Jon Favreau’s speech as this year’s recipient of the VES’s Lifetime Achievement Award was heartfelt. The actor/writer/director seemed genuinely moved by the honor, and he noted what, to him, seemed an irony: he was receiving an award for the privilege of having learned so much from so many of the people in the room. A particularly poignant moment in his speech, for me, was his mention of someone who was not in the room, and to whom he owed so much – the late Stan Winston. As someone who knew Stan for many years and was entrusted to write the definitive book on his long career, The Winston Effect, I am always happy when Stan is remembered.

Cinefex editor-in-chief Jody Duncan with "Game of Thrones" visual effects supervisor Joe Bauer at the 16th Annual VES Awards.

Cinefex editor-in-chief Jody Duncan with “Game of Thrones” visual effects supervisor Joe Bauer at the 16th Annual VES Awards.

A filmed tribute to Joe Letteri included congratulations and remarks by James Cameron, Peter Jackson and Steven Spielberg, all of whom showered the venerated visual effects supervisor with praise for his role in bringing films such as Avatar, The BFG, Jurassic Park and the Lord of the Rings trilogy to the screen.

Presenter Gabriel ‘Fluffy’ Iglesias, looking considerably less fluffy than he used to, impressed me. He was given the task of presenting one of the evening’s more technical awards, that for best simulations, but he had obviously taken the trouble of learning just what a simulation is. He could have just read off the teleprompter, but he went the extra mile to understand just what was being honored, and I don’t know how many celebrities would do that.

The night’s two top awards were presented by surprise guest Mark Hamill, who received a standing ovation from a crowd to whom Star Wars means so very much. Hamill was charming and self-deprecating, noting the recently instituted ‘Jedi Pension Plan,’ no doubt a reference to the recent series of Star Wars films.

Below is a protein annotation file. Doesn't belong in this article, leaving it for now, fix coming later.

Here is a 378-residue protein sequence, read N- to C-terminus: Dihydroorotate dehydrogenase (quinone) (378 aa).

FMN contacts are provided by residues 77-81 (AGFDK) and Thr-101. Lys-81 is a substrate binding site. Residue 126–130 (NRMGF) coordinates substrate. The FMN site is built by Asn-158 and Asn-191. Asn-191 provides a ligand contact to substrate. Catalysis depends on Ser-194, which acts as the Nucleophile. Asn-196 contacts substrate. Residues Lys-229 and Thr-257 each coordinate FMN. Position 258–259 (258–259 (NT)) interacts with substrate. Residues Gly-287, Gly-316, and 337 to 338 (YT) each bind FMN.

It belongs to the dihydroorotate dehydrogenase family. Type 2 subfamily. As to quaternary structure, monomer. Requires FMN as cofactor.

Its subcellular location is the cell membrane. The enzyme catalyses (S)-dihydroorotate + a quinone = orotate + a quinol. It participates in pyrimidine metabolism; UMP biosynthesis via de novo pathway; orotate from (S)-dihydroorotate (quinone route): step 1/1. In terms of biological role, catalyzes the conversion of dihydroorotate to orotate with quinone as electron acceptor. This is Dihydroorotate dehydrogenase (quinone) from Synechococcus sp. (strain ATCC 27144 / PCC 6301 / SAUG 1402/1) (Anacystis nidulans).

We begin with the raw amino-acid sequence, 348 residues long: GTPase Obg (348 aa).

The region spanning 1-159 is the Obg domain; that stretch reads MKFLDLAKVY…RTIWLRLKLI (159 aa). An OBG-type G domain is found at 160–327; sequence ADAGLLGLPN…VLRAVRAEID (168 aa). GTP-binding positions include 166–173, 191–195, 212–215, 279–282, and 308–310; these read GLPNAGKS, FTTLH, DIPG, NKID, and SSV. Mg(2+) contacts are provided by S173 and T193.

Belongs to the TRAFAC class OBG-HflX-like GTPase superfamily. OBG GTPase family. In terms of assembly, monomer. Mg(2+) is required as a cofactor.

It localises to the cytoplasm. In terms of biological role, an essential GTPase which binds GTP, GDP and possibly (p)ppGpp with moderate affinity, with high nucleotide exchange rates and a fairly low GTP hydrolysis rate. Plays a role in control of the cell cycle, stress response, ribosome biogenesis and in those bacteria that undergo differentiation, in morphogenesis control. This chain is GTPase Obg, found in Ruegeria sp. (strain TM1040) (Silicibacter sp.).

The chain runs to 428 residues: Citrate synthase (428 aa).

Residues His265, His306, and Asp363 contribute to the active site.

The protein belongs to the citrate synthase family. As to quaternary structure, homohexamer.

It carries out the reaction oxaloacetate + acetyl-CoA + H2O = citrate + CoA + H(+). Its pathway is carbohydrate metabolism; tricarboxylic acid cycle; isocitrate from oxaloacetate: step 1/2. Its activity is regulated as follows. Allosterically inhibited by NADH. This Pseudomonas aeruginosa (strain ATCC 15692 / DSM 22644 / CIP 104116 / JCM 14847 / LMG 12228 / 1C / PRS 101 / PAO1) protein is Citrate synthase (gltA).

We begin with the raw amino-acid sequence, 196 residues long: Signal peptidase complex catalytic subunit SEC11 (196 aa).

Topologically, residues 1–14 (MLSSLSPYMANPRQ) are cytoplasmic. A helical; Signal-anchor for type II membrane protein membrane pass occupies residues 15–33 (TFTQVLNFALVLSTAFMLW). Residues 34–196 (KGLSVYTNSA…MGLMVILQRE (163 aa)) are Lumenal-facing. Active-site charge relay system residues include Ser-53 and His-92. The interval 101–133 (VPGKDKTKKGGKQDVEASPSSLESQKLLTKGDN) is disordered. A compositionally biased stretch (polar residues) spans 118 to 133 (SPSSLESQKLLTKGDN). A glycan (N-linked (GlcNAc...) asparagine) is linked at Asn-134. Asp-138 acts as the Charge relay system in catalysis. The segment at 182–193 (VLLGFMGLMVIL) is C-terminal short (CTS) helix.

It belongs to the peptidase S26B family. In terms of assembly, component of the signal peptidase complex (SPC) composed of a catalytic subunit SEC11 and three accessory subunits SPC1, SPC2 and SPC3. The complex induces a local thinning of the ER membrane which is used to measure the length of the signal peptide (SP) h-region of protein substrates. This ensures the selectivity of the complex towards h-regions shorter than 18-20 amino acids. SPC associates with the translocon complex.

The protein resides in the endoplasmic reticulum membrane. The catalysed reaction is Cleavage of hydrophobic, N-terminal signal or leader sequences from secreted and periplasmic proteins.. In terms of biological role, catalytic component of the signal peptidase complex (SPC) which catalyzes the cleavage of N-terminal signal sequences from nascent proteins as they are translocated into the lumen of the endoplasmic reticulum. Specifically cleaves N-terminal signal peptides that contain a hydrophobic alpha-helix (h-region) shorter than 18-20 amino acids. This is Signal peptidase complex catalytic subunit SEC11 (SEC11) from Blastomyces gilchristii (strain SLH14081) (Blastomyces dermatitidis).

Patton Oswalt said goodnight to the crowd, instructing the men to get out of their tuxes and back into their usual cargo shorts. (Patton must have visited a VFX company or two in his time, because cargo shorts are, indeed, the preferred uniform item.)

That was the evening – wish you all could have been there!


The Cinefex staff had the opportunity to see an IMAX 3D screening of “Gravity” last night. I won’t risk spoiling the film by commenting on its content; but, I will repeat what Don Shay said as we stood outside the theater afterward: “Every once in a while, a film comes along that is a game-changer. This is one of those films.” Indeed. It certainly changed my perception of stereoscopic filmmaking. I’ve never been a 3D enthusiast. Even when it was done superbly, as in “Avatar,” it left me uninspired. “Yeah, yeah, look at the firefly things floating toward me. Saw the same thing in that old Michael Jackson flick at Disneyland years ago. When do we get back to the story?” For the first time last night, I felt what a 3D experience can be — especially in IMAX. I wasn’t just watching these characters in space; I was there, with them. It ratcheted the film from tense to harrowing. My palms are still sweating, just as they did when I was a little girl and watched grainy black and white footage of real-life spacewalks. It made me nervous, as all I could think was: What if that cable breaks? I wanted those astronauts back in the cocoon of their spacecraft as soon as possible. Those thoughts and feelings were intensified as I watched “Gravity” last night. It is a beautiful, awe-inspiring film, with a subtle and moving performance by Sandra Bullock. It is a game-changer.